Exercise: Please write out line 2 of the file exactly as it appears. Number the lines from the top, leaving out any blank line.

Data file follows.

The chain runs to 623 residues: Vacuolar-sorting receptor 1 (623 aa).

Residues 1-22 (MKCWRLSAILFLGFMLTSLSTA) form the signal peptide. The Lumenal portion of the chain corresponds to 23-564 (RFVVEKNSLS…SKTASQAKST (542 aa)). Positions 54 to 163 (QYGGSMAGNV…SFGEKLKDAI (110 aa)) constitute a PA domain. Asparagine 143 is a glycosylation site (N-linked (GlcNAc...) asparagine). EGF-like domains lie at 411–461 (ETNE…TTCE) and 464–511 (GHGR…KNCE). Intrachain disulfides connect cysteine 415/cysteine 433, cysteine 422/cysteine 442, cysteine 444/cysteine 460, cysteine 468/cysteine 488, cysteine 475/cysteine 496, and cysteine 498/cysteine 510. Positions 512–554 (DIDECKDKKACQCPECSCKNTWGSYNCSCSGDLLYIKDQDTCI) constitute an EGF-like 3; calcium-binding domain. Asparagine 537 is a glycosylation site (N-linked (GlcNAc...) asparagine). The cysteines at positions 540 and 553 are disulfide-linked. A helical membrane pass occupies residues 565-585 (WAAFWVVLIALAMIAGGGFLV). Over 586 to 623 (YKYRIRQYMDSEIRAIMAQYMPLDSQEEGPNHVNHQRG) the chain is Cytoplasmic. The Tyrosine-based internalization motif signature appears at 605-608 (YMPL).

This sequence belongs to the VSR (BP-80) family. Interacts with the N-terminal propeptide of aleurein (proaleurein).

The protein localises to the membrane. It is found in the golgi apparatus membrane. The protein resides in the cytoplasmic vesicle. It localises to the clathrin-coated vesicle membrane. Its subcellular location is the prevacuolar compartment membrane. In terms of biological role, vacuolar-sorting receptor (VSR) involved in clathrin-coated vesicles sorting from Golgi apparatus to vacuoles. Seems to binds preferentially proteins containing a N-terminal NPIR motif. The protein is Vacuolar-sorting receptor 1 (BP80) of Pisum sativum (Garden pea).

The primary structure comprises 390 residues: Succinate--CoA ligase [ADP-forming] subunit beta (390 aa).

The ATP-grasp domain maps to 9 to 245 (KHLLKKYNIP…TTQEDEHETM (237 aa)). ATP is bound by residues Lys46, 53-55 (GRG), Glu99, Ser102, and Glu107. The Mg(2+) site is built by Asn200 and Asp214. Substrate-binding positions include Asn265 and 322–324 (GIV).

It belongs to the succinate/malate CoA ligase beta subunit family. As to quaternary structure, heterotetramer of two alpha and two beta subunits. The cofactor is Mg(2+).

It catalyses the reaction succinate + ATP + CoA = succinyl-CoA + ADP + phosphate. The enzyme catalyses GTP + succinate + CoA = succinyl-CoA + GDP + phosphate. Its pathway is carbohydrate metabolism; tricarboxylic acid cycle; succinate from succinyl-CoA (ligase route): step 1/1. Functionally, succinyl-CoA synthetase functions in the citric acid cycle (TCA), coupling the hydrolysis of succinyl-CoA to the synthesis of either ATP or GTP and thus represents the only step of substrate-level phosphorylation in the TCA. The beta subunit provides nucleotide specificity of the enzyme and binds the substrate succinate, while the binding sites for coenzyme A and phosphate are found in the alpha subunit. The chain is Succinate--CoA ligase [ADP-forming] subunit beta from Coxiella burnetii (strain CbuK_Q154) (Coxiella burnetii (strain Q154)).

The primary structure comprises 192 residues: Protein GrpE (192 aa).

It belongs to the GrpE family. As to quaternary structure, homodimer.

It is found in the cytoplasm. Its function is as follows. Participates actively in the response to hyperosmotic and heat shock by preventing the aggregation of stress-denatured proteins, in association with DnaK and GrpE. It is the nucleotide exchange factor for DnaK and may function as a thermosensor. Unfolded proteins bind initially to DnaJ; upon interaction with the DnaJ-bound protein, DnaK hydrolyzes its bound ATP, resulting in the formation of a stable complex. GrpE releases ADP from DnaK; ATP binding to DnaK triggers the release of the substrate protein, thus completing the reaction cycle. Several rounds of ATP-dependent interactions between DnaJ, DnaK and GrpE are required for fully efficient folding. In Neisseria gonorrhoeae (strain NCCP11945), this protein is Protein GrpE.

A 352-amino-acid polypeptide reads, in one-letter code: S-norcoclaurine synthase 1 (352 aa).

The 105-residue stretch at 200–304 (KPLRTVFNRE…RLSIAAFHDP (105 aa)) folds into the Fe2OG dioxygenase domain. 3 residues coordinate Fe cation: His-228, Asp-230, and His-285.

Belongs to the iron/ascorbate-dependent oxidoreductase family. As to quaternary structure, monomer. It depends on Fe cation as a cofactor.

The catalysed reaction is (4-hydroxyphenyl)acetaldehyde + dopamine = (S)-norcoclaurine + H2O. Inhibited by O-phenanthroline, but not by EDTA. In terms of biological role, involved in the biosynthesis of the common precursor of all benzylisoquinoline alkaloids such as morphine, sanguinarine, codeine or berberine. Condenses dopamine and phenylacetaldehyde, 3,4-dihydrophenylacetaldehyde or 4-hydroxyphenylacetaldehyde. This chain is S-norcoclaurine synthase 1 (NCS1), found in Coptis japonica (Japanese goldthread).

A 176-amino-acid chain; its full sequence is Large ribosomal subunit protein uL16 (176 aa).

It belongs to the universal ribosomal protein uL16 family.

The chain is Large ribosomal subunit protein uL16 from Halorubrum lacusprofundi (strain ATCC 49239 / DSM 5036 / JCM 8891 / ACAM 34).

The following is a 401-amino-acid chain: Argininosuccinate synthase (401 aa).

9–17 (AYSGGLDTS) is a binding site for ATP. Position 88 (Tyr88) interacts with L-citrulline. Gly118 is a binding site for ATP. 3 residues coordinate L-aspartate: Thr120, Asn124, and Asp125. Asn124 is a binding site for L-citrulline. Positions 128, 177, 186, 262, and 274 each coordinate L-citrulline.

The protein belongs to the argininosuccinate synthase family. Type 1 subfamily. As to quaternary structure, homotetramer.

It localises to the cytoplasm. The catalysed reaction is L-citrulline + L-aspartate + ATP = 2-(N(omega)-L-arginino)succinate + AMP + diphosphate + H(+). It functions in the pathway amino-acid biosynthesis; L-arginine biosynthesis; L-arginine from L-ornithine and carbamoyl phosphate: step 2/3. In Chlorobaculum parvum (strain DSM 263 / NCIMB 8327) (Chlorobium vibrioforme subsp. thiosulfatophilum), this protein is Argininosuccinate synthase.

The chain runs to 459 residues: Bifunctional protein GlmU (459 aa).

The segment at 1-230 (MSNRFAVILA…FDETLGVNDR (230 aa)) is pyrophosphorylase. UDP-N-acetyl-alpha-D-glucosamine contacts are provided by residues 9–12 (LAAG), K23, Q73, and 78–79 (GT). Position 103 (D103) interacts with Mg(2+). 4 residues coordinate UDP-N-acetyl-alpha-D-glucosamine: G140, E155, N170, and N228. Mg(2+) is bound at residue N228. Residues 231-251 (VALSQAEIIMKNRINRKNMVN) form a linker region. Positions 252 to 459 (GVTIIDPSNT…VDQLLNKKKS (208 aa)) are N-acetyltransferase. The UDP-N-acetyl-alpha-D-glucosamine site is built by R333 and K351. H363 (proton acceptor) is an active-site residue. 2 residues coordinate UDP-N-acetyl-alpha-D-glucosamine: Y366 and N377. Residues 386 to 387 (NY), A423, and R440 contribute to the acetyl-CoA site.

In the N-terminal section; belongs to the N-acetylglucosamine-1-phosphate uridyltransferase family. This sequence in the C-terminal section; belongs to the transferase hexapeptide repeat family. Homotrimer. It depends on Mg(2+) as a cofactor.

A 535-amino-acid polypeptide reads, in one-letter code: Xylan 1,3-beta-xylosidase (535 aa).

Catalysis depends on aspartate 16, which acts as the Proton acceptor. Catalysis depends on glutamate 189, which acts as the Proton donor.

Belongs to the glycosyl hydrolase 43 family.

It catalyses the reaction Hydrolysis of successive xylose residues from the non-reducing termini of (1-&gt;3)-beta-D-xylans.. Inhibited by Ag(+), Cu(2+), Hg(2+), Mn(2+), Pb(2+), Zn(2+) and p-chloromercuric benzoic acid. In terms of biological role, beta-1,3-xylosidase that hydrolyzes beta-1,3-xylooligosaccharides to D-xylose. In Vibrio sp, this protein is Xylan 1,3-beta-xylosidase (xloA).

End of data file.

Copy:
Residues 1-22 (MKCWRLSAILFLGFMLTSLSTA) form the signal peptide. The Lumenal portion of the chain corresponds to 23-564 (RFVVEKNSLS…SKTASQAKST (542 aa)). Positions 54 to 163 (QYGGSMAGNV…SFGEKLKDAI (110 aa)) constitute a PA domain. Asparagine 143 is a glycosylation site (N-linked (GlcNAc...) asparagine). EGF-like domains lie at 411–461 (ETNE…TTCE) and 464–511 (GHGR…KNCE). Intrachain disulfides connect cysteine 415/cysteine 433, cysteine 422/cysteine 442, cysteine 444/cysteine 460, cysteine 468/cysteine 488, cysteine 475/cysteine 496, and cysteine 498/cysteine 510. Positions 512–554 (DIDECKDKKACQCPECSCKNTWGSYNCSCSGDLLYIKDQDTCI) constitute an EGF-like 3; calcium-binding domain. Asparagine 537 is a glycosylation site (N-linked (GlcNAc...) asparagine). The cysteines at positions 540 and 553 are disulfide-linked. A helical membrane pass occupies residues 565-585 (WAAFWVVLIALAMIAGGGFLV). Over 586 to 623 (YKYRIRQYMDSEIRAIMAQYMPLDSQEEGPNHVNHQRG) the chain is Cytoplasmic. The Tyrosine-based internalization motif signature appears at 605-608 (YMPL).